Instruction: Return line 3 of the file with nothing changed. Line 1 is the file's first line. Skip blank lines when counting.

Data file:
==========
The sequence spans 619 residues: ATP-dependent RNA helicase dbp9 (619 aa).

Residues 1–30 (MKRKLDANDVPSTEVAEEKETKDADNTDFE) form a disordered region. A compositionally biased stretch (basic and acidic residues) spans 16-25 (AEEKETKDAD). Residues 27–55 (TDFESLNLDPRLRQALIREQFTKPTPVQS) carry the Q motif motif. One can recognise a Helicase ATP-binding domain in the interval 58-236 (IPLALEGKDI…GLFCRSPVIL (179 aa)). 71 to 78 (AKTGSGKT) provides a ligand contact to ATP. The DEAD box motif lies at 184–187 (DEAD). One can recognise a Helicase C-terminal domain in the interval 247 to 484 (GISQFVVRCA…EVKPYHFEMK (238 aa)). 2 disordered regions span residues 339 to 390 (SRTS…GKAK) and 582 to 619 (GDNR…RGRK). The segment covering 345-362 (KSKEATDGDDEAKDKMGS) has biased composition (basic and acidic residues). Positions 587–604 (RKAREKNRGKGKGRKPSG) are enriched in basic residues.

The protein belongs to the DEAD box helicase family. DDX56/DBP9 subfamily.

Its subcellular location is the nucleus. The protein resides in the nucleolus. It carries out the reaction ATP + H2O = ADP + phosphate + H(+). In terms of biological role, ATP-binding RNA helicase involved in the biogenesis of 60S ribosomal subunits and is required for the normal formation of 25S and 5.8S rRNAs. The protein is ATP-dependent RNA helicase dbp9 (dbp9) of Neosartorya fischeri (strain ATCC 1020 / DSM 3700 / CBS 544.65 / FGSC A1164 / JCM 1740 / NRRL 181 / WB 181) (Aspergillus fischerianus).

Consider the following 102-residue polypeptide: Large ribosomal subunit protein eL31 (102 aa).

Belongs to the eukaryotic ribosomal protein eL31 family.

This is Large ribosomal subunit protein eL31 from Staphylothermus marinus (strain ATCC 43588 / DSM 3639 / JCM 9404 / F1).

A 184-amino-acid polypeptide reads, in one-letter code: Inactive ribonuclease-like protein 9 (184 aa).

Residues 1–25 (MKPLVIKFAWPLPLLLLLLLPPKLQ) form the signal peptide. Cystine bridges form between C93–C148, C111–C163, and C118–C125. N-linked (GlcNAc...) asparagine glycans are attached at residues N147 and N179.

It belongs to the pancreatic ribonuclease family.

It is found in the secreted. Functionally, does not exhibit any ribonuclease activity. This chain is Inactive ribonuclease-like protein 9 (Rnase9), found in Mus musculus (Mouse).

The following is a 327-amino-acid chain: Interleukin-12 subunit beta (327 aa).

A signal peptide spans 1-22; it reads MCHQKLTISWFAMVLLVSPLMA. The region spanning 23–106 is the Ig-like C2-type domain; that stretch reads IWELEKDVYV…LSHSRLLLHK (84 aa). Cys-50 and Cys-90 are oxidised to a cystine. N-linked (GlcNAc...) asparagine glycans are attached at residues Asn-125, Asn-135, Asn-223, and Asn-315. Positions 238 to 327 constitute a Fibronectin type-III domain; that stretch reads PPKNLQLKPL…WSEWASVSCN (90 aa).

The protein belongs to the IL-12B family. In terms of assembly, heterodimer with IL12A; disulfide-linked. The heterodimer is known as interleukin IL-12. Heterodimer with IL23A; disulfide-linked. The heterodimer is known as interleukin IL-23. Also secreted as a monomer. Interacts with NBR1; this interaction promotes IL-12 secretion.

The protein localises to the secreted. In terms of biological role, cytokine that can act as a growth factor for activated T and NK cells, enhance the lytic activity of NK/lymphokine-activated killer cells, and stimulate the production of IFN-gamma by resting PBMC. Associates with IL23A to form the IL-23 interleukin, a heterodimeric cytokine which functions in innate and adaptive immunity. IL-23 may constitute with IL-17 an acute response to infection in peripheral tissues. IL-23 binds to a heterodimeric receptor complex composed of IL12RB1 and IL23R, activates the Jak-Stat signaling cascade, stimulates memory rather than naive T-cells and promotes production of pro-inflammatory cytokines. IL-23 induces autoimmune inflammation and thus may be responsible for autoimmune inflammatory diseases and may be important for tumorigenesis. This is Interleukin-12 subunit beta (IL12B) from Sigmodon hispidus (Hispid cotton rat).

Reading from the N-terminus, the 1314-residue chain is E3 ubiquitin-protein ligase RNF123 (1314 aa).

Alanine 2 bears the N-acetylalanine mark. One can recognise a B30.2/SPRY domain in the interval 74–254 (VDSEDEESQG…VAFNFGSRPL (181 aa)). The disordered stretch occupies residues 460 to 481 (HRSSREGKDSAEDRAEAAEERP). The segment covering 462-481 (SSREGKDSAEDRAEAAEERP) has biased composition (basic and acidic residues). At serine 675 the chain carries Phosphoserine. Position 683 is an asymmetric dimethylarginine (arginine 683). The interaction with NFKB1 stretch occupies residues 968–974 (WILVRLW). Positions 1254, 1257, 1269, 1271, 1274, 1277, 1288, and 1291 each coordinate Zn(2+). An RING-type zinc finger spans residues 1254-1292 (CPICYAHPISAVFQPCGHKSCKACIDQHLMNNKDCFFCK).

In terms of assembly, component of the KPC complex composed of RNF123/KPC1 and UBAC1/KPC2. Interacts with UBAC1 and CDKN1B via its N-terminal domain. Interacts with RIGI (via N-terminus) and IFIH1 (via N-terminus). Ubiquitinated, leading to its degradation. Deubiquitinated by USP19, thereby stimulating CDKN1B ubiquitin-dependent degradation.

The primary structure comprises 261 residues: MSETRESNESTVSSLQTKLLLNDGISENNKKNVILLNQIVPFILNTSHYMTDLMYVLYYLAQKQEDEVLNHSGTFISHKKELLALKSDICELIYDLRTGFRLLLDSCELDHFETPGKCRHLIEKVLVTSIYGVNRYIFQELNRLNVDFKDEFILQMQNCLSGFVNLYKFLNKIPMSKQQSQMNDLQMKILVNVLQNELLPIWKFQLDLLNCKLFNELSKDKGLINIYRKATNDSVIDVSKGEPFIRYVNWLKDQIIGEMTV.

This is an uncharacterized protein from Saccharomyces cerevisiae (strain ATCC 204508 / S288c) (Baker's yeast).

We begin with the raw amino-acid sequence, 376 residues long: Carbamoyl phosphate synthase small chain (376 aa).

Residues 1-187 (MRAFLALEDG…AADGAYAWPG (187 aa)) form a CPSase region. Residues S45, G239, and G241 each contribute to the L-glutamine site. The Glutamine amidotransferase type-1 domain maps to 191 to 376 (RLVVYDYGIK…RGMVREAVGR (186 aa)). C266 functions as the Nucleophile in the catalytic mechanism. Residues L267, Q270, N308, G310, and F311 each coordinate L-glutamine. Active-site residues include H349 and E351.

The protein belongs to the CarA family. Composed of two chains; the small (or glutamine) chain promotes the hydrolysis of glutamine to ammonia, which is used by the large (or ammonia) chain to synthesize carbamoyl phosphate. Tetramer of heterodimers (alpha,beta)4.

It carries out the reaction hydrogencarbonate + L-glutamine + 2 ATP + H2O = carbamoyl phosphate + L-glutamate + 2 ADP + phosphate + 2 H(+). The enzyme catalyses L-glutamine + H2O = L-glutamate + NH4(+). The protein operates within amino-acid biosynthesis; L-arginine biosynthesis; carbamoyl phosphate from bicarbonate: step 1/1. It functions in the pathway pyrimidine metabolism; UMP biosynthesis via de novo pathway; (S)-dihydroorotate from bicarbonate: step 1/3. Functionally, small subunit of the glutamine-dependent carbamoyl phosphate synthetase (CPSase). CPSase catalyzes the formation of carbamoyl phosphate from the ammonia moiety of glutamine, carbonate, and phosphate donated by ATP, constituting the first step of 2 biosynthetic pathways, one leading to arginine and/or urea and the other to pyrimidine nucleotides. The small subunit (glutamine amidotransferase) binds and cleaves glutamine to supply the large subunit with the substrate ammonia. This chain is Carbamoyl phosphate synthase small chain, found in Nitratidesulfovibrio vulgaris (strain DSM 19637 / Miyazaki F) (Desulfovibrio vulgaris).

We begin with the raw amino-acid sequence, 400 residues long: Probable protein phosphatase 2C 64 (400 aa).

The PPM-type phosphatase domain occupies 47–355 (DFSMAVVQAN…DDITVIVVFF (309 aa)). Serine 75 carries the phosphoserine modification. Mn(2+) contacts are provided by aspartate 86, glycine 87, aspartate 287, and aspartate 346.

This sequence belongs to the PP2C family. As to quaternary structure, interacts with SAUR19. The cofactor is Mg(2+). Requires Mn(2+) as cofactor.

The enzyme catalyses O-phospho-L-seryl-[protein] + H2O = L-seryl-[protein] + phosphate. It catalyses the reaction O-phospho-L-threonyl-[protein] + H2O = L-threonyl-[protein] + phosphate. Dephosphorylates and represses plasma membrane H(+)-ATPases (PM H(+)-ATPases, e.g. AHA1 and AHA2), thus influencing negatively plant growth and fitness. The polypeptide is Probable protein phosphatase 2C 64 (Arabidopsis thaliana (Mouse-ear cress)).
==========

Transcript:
The protein belongs to the DEAD box helicase family. DDX56/DBP9 subfamily.